-At least on my boat they were over 15% higher than my current BoatUs policy. If they insured my home and car, Allstate dropped to a little over 5% higher than my current BoatUS policy. If you have your house and car insured with Allstate and you do not have a claim-free record credit with BoatUS the prices gets very close together with BoatUS still slightly ahead.

The message that I take away from reading the various posts and my own experience on insuring a boat is to get quotes from multiple sources as the rules and pricing seems to vary.

With regards to the Panama Canal, here is a link to the rules for the canal although I am not certain that it is completely up to date. PROCEDURES FOR SECURING A HANDLINE TRANSIT OF THE PANAMA CANAL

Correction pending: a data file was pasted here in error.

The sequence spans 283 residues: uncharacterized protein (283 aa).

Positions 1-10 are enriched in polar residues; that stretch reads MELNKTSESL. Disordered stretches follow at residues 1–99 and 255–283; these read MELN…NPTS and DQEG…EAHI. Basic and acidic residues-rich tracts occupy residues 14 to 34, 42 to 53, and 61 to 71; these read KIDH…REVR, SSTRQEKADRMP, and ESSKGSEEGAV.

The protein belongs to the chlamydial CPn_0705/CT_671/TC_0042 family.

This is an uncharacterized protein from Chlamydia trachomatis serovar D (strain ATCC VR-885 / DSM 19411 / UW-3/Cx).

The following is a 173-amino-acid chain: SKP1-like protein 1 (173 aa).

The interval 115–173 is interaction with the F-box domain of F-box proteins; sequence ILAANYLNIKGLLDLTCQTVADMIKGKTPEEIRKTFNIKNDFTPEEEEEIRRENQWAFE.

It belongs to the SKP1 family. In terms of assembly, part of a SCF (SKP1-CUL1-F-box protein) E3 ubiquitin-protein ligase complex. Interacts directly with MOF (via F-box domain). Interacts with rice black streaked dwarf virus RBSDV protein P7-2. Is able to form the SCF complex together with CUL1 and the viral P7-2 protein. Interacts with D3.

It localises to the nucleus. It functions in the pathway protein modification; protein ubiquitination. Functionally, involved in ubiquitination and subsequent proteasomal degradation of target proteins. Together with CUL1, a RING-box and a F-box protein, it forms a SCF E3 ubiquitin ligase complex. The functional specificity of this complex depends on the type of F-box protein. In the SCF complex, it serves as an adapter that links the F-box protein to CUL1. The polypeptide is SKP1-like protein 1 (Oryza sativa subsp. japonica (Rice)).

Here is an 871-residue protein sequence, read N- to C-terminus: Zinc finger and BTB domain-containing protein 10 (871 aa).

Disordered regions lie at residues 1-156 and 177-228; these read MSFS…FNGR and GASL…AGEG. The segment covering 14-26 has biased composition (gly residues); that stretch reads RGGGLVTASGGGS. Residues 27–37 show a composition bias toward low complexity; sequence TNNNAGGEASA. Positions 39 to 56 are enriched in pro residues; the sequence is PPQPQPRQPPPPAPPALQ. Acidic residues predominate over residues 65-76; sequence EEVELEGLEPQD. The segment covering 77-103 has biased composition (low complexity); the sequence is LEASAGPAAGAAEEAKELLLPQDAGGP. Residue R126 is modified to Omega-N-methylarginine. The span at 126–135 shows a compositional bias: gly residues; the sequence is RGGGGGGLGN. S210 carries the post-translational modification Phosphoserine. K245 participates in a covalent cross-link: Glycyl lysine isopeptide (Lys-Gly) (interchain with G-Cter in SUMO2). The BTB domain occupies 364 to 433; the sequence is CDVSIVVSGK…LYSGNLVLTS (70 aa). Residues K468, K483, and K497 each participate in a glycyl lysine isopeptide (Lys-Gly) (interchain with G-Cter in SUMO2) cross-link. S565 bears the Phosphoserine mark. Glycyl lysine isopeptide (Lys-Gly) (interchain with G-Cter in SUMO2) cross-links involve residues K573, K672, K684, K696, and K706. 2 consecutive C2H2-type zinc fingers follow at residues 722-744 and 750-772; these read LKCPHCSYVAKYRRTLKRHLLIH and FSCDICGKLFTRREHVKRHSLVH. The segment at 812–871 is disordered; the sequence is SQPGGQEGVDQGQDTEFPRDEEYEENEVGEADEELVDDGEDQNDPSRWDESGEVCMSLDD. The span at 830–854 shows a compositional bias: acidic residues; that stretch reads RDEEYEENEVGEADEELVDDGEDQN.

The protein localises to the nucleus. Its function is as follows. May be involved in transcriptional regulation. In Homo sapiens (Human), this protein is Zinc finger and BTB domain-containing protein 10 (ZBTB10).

I understand that you will need to hire line handlers. Its my understanding that you will need really good and long boat hooks, really heavy duty fenders and of course a minimum of 4 120 foot lines, and sturdily mounted cleats that are big enough for the minimum line size. I understand that, at least at one time, you could rent the docklines and fenders, which on a small boat with a tight budget like the Tartan 30 makes a hell of a lot more sense.

Here is a link to the Panama Canal Authority website. Panama Canal Authority - Official Site of the Panama Canal
Jeff
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Last edited by Jeff_H; 02-03-2010 at 09:31 AM.
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  #30  
Old 02-03-2010
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Jeff, thanks for following up on that. I guess my original statement that you would need a survey to insure is not always true.